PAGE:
Most Priceline profit comes from selling European hotel rooms


Volcanic ash. A European economy on the precipice. Riots in Thailand. Online travel agency deftly flew through all of it, outdistancing peers yet again.

Since 2007, Priceline stock is up more than 400%. Nearest competitor Expedia is up just 10%, while smaller rival Orbitz Worldwide has seen its shares decline 70%. Travelocity is closely held.

Why the stunning outperformance? Though Priceline is famous for letting you “name your own price” for airline tickets, most profit actually comes from selling European hotel rooms. There, Priceline maintains a big lead, thanks to clever acquisitions and a unique business model.

In 2005, Priceline picked up Netherlands-based online hotel site, now the backbone of its international business, for $133 million. In the second quarter alone, Priceline generated $322 million of gross profit internationally, 69% of the company’s total.

Fragmented markets are where intermediaries can add the most value and generate the most profit. While there may be a handful of airlines that can get you from Point A to Point B, Point B has dozens of hotels to choose from. So while airlines pay a few dollars in commissions for each booking, hotels pay about 15% of the room rate.

While Expedia bests Priceline in gross travel bookings, Priceline sells more hotel-room nights—23.2 million in the second quarter against Expedia’s 20.3 million. Second-quarter operating margin for Priceline was 39% versus 23% for Expedia. Orbitz sells mostly airline tickets, so badly lags behind the other two.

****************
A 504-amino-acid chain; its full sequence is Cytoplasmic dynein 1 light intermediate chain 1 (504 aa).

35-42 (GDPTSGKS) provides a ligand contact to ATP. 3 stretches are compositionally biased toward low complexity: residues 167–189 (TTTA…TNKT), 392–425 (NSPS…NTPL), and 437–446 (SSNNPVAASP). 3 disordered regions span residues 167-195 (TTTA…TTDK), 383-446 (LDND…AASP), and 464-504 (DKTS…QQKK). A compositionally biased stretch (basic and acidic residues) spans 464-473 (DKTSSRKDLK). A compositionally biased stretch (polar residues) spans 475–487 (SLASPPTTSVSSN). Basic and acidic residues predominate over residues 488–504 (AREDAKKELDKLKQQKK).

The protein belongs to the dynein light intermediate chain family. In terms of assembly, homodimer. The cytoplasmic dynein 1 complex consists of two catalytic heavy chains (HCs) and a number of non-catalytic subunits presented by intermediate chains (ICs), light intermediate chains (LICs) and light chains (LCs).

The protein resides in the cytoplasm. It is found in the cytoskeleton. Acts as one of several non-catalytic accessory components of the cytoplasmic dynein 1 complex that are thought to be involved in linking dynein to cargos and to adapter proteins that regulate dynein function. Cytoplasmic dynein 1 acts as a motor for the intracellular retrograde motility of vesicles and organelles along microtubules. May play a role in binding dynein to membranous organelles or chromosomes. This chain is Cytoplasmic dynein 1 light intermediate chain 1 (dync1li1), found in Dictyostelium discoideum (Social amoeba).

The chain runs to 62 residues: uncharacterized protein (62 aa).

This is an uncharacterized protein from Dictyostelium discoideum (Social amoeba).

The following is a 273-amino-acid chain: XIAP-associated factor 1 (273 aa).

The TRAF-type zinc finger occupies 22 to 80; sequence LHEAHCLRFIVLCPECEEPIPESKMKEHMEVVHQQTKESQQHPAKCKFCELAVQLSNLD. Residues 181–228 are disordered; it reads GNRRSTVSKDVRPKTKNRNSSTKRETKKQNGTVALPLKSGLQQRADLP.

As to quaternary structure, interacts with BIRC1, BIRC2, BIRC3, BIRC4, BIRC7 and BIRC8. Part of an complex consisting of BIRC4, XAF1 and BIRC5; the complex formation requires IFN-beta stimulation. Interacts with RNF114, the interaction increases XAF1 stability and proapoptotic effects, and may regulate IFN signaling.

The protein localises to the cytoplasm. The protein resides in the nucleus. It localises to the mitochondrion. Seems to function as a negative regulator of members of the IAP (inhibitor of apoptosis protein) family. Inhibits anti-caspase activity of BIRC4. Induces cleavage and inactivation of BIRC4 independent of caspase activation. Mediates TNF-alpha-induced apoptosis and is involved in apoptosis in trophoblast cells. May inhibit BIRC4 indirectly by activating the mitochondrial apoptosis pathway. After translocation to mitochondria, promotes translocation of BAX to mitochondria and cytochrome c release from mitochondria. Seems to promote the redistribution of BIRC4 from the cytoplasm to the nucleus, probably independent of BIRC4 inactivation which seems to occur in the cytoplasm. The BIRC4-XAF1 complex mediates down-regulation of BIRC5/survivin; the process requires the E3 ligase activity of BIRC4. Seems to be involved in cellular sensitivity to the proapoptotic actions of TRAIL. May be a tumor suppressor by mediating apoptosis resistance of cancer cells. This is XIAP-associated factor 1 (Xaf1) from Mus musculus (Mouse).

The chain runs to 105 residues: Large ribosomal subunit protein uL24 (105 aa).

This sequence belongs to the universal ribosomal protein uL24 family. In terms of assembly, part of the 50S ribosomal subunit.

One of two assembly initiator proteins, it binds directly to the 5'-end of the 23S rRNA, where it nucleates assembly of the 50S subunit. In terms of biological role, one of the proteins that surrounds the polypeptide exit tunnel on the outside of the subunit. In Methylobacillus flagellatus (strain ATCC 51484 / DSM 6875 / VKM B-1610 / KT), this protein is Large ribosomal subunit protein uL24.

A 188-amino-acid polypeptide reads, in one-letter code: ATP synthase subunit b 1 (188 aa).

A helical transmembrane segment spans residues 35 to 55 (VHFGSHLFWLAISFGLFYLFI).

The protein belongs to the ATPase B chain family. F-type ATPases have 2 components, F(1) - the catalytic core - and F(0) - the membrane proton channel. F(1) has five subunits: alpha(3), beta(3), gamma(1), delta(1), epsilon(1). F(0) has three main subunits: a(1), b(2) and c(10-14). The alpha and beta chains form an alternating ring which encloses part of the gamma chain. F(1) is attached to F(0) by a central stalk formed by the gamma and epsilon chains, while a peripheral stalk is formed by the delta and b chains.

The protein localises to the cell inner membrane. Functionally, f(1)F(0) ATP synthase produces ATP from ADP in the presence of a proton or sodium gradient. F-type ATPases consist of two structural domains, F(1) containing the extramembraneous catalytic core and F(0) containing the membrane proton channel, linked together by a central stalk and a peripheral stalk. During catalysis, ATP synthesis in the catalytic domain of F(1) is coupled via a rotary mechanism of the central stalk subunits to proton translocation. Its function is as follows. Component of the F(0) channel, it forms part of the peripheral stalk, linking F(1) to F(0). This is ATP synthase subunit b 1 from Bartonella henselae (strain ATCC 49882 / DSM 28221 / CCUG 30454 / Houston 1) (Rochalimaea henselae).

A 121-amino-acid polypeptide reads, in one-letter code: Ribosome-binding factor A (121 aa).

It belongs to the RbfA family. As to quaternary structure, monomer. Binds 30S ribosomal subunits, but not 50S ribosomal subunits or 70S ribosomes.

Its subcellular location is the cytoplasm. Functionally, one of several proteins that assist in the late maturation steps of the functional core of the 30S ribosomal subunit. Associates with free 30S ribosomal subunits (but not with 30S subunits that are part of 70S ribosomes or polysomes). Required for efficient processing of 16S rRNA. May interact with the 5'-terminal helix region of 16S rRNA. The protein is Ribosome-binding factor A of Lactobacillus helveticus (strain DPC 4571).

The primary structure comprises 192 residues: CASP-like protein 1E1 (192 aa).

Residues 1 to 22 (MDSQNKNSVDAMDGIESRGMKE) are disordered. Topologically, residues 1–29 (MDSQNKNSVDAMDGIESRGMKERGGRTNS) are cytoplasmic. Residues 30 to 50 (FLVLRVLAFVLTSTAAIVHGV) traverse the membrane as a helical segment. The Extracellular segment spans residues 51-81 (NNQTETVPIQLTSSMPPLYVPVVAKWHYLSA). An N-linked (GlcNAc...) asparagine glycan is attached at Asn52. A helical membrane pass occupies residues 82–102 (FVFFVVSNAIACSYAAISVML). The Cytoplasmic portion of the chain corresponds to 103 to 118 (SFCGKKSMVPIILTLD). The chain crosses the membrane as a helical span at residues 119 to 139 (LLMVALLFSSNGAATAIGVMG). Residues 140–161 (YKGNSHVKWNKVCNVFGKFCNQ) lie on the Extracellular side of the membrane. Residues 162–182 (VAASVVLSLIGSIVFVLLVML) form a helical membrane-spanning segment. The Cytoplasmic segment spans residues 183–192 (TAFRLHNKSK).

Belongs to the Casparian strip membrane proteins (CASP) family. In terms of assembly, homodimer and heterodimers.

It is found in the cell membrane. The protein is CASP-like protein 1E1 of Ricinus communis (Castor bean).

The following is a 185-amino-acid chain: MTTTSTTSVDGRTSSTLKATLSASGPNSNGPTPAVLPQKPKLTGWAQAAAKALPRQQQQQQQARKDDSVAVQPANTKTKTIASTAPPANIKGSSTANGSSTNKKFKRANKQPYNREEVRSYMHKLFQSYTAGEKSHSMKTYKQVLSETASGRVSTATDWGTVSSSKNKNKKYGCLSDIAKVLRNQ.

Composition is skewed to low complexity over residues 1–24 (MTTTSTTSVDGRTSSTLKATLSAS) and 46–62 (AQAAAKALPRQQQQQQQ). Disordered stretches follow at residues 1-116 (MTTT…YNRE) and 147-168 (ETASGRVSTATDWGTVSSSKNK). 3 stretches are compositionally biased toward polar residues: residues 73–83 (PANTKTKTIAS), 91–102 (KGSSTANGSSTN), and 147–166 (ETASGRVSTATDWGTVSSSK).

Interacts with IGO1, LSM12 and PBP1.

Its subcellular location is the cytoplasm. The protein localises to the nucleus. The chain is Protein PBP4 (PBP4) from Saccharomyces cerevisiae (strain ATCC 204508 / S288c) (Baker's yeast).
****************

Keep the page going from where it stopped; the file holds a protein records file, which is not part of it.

Europe is particularly lucrative due to its higher percentage of boutique hotels, as opposed to the chain-heavy U.S. The growth opportunity is also better. Only 17% of European hotel bookings are made online, says PhoCusWright, compared with 29% in the U.S.

The good news for Priceline is that it may be able to maintain its big European lead. The way it charges for each booking has a worse cash-flow profile than Expedia’s, but it is more attractive to the hotels themselves. That helps lock up inventory. More customers and more inventory creates a network effect not unlike eBay’s in the auction business, a sturdy barrier to entry.

Yet Priceline’s premium valuation should still give investors pause. At about $295 a share, the company is valued at a steep 18 times analysts’ estimate for 2010 earnings before interest, tax, depreciation and amortization. Expedia trades at just seven times. Priceline’s focus on high-margin hotels and faster-growing Europe certainly makes it more attractive, but the frothy level leaves investors little margin of safety if, for instance, a double-dip recession smacks travel.

The rising tide of travel booked online will lift Expedia, too. Its big discount relative to Priceline may make it the better long-term bet.